The Rurouni Kenshin live action trailer has been out for a couple of months now and even though I’m not a big fan of anime, I am excited to see how well the whole crew behind this movie brought many of the elements of the original manga and anime onto the big screen.
The character first started out as るろうに剣心 -明治剣客浪漫譚- Rurōni Kenshin Meiji Kenkaku Rōmantan, then branched off of there. You can find the full story here
While, I’m definitely looking for accuracy, any smart movie-goer will tell you there are just some things that you cannot translate from a fantasy story to actual people. Therefore when making projects such as these you have to pick and choose what to keep and not. Unfortunately there is where a lot of things can get lost here.
Me personally a shining example of how someone has successfully translated a story is Peter Jackson and his Lord of the Rings. I’ve also read the book and although it missed a large part and PJ had to change a lot of things, himself and his team were able to keep the original spirit of the book alive in the movie. Which in my opinion was the reason why the movies were so great.
I’m hoping that will be the case for our eternal wondering samurai here. What are your thoughts?
It is well known that Hollywood’s main unofficial mission to have people of white (caucasian) skin color and ethnic background play the roles that were originally of different people(s) when it comes to topics that are not related to American history or European history as a whole.
Examples such as The Last Samurai back in 2003 with Tom Cruise, the gambling movie 21 (2008), and Speed Racer (2008) are only some of the few recent examples of how original stories that starred people of Asian or Americans born of Asian descent. Though most people would not care regardless, this subtle “race-bending” not only distorts the authenticity of the original story, but it also takes away what truly the original worth watching – the original “essence” is taken out. Imagine a movie about the 442nd Infantry Regiment with all Caucasians! That’d be shameless and classless to say the least.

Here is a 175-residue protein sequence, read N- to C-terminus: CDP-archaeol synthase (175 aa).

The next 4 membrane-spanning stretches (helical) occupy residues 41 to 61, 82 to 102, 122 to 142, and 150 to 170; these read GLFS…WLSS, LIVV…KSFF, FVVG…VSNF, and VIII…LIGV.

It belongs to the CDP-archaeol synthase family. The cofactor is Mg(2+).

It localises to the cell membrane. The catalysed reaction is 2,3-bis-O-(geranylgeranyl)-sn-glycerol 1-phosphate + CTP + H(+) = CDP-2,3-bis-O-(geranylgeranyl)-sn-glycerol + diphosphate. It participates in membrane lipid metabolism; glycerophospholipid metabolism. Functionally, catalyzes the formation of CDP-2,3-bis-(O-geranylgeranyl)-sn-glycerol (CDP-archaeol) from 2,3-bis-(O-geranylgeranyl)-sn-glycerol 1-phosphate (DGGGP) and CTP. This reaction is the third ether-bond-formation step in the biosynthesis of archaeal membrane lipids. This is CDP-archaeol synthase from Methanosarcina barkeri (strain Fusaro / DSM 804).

Which brings me to my point; I ran across an article detailed how the live-action Akira movie is going. CNN did an article on how the movie is whitewashing the characters. Here’s the original link, I will let you read it yourselves.
So what do you think? Is Hollywood purposefully “white-washing” stories that originally Japanese (or Asian in general). Is this type of rebranding benign or is Hollywood just playing a marketing game? (rebranding a product to fit the tastes of the local populace).
If you dare white-wash, this man will hunt you down!